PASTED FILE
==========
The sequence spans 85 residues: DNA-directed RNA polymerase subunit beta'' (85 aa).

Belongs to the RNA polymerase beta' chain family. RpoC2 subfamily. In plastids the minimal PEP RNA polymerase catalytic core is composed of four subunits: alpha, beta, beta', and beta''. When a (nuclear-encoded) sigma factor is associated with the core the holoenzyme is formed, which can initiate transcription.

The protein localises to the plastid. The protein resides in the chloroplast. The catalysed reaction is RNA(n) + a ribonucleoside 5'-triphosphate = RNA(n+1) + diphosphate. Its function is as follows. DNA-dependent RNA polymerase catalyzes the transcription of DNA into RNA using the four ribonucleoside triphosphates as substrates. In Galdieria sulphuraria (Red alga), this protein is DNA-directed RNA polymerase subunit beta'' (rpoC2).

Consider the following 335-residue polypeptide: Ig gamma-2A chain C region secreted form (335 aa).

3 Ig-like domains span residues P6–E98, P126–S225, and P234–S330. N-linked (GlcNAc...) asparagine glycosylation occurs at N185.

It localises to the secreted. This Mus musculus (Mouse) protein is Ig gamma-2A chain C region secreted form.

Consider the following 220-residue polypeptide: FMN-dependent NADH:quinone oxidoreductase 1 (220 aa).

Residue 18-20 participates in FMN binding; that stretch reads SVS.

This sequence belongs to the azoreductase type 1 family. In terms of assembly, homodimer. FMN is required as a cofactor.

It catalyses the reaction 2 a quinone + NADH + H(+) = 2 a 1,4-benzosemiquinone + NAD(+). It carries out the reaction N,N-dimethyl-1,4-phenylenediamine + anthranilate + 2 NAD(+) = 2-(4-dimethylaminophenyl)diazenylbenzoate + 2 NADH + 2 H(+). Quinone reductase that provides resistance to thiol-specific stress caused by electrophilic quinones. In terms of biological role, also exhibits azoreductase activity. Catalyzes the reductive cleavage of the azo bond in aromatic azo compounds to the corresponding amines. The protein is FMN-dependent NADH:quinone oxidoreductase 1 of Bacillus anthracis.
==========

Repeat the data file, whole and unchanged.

The sequence spans 85 residues: DNA-directed RNA polymerase subunit beta'' (85 aa).

Belongs to the RNA polymerase beta' chain family. RpoC2 subfamily. In plastids the minimal PEP RNA polymerase catalytic core is composed of four subunits: alpha, beta, beta', and beta''. When a (nuclear-encoded) sigma factor is associated with the core the holoenzyme is formed, which can initiate transcription.

The protein localises to the plastid. The protein resides in the chloroplast. The catalysed reaction is RNA(n) + a ribonucleoside 5'-triphosphate = RNA(n+1) + diphosphate. Its function is as follows. DNA-dependent RNA polymerase catalyzes the transcription of DNA into RNA using the four ribonucleoside triphosphates as substrates. In Galdieria sulphuraria (Red alga), this protein is DNA-directed RNA polymerase subunit beta'' (rpoC2).

Consider the following 335-residue polypeptide: Ig gamma-2A chain C region secreted form (335 aa).

3 Ig-like domains span residues P6–E98, P126–S225, and P234–S330. N-linked (GlcNAc...) asparagine glycosylation occurs at N185.

It localises to the secreted. This Mus musculus (Mouse) protein is Ig gamma-2A chain C region secreted form.

Consider the following 220-residue polypeptide: FMN-dependent NADH:quinone oxidoreductase 1 (220 aa).

Residue 18-20 participates in FMN binding; that stretch reads SVS.

This sequence belongs to the azoreductase type 1 family. In terms of assembly, homodimer. FMN is required as a cofactor.

It catalyses the reaction 2 a quinone + NADH + H(+) = 2 a 1,4-benzosemiquinone + NAD(+). It carries out the reaction N,N-dimethyl-1,4-phenylenediamine + anthranilate + 2 NAD(+) = 2-(4-dimethylaminophenyl)diazenylbenzoate + 2 NADH + 2 H(+). Quinone reductase that provides resistance to thiol-specific stress caused by electrophilic quinones. In terms of biological role, also exhibits azoreductase activity. Catalyzes the reductive cleavage of the azo bond in aromatic azo compounds to the corresponding amines. The protein is FMN-dependent NADH:quinone oxidoreductase 1 of Bacillus anthracis.